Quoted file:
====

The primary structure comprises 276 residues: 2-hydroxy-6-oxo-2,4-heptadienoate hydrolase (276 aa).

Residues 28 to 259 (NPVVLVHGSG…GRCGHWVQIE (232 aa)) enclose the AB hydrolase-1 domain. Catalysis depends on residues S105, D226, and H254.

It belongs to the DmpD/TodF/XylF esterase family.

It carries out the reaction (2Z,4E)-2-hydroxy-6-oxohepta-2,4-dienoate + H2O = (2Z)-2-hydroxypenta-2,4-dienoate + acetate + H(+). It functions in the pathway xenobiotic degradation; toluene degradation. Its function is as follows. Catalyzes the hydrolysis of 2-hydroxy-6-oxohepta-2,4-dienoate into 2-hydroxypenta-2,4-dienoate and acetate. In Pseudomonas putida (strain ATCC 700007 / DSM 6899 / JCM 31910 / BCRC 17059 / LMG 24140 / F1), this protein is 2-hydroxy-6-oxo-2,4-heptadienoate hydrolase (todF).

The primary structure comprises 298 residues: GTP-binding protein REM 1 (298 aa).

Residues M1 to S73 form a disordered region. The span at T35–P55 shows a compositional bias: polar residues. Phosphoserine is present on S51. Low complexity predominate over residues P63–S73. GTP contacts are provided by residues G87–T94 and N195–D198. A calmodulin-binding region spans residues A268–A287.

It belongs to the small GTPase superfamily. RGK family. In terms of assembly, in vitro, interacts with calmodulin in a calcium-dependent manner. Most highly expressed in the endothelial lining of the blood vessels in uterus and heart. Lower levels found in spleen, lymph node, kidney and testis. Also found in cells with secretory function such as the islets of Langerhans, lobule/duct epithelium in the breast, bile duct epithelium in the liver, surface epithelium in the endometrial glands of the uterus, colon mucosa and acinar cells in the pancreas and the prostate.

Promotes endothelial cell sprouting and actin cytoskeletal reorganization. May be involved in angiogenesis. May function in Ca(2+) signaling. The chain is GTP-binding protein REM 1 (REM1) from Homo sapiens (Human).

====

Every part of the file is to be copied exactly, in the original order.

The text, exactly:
The primary structure comprises 276 residues: 2-hydroxy-6-oxo-2,4-heptadienoate hydrolase (276 aa).

Residues 28 to 259 (NPVVLVHGSG…GRCGHWVQIE (232 aa)) enclose the AB hydrolase-1 domain. Catalysis depends on residues S105, D226, and H254.

It belongs to the DmpD/TodF/XylF esterase family.

It carries out the reaction (2Z,4E)-2-hydroxy-6-oxohepta-2,4-dienoate + H2O = (2Z)-2-hydroxypenta-2,4-dienoate + acetate + H(+). It functions in the pathway xenobiotic degradation; toluene degradation. Its function is as follows. Catalyzes the hydrolysis of 2-hydroxy-6-oxohepta-2,4-dienoate into 2-hydroxypenta-2,4-dienoate and acetate. In Pseudomonas putida (strain ATCC 700007 / DSM 6899 / JCM 31910 / BCRC 17059 / LMG 24140 / F1), this protein is 2-hydroxy-6-oxo-2,4-heptadienoate hydrolase (todF).

The primary structure comprises 298 residues: GTP-binding protein REM 1 (298 aa).

Residues M1 to S73 form a disordered region. The span at T35–P55 shows a compositional bias: polar residues. Phosphoserine is present on S51. Low complexity predominate over residues P63–S73. GTP contacts are provided by residues G87–T94 and N195–D198. A calmodulin-binding region spans residues A268–A287.

It belongs to the small GTPase superfamily. RGK family. In terms of assembly, in vitro, interacts with calmodulin in a calcium-dependent manner. Most highly expressed in the endothelial lining of the blood vessels in uterus and heart. Lower levels found in spleen, lymph node, kidney and testis. Also found in cells with secretory function such as the islets of Langerhans, lobule/duct epithelium in the breast, bile duct epithelium in the liver, surface epithelium in the endometrial glands of the uterus, colon mucosa and acinar cells in the pancreas and the prostate.

Promotes endothelial cell sprouting and actin cytoskeletal reorganization. May be involved in angiogenesis. May function in Ca(2+) signaling. The chain is GTP-binding protein REM 1 (REM1) from Homo sapiens (Human).